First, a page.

http://www.nytimes.com/2002/07/07/magazine/what-if-it-s-all-been-a-big-fat-lie.html
     
  16. Spencer67

    Spencer67 Type 1 · Well-Known Member

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    I agree, it is way more complex than it appears. Very interesting post.
     
  17. Lamont D

    Lamont D Reactive hypoglycemia · Master

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    Thanks for your trying to understand.

    The best way is to read the following, sorry I can't do the link thing!

    My first blog 'A Reactionary'

    Also the threads, 'According to my consultant'

    'According to my consultant 2015 (update)

    'Reactive Hypoglycaemia' thread.

    'Can we please have a forum on Reactive Hypoglycaemia?'

    If you want the science, Wikipedia tells you the variation that is 'Reactive Hypoglycaemia'

    Thanks.
     
  18. Ali H

    Ali H Type 2 · Well-Known Member

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    There is no RDA for carbs because they are not an essential part of our diet unlike things like calcium etc. So in fact whether we eat them or not is not a matter of life or death, good or bad health, as I understand it.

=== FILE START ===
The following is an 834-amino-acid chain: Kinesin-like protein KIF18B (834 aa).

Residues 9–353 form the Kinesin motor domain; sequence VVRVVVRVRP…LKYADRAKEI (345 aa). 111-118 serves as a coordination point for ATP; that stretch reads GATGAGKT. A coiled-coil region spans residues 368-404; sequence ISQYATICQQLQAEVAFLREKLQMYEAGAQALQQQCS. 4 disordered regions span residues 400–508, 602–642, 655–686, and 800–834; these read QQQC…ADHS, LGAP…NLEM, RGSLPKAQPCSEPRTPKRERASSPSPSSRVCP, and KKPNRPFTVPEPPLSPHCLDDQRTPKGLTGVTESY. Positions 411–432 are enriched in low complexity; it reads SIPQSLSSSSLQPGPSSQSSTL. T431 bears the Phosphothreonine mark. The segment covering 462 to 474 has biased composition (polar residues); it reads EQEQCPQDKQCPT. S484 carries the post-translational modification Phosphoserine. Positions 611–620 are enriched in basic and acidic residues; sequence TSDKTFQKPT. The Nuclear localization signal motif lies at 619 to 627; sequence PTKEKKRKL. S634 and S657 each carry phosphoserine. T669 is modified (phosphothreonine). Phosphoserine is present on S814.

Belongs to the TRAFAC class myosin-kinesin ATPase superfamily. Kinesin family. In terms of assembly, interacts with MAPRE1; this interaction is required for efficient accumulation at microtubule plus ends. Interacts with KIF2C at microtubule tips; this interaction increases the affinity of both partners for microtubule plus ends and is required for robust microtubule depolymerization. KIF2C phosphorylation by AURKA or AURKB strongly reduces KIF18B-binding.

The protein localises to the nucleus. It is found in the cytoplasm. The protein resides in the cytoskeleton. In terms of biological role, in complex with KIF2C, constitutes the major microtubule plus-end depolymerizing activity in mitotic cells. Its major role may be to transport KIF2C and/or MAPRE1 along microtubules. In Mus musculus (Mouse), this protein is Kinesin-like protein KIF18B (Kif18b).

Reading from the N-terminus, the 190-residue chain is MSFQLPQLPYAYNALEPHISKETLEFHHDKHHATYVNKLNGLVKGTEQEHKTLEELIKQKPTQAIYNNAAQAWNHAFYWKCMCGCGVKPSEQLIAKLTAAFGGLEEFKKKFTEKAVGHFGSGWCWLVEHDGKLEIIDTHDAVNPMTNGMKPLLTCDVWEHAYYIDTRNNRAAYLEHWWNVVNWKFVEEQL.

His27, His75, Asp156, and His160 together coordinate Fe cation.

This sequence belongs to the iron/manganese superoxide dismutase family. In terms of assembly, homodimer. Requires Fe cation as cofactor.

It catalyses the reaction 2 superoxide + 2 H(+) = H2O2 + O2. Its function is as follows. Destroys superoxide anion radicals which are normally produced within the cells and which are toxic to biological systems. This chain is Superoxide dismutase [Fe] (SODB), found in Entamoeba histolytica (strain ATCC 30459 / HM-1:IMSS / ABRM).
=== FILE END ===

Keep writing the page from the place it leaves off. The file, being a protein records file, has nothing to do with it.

Ali
     
  19. Daibell

    Daibell LADA · Master

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    As a side issue, I've lived in the USA for 2 years many years ago. Over there if you have an illness you looked in Yellow Pages (the web now) and found a local specialist dealing with your problem area and made an appointment. No referral from a GP was needed. You only saw a 'GP' if you had flu or similar general condition or hadn't a clue what the cause of your problem was. The result is that many see a specialist without being forced to go thru a generalist GP. I feel the current UK system of GPs will increasingly break down as they the GPs won't be able to cope with the logarithmic growth in knowledge. Seeing a GP for diabetes doesn't work as it doesn't for many other defined illnesses. We should all be referred to a seriously trained and experienced specialist nurse practioner or consultant if needed. My last surgery nurse practitioner was one of those and was great. My new one is not a NP so can't even change my prescription. She is an excellent nurse and had some typical NHS diabetes training but in many ways I know more than her ref diabetes. The system is broken.
     
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  20. Ali H

    Ali H Type 2 · Well-Known Member

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    Couldn't agree more, our DN does my annual tests etc but I see a consultant every 6 months as, by her own admission, she knows nothing about insulin which I find odd for a DN but there you are.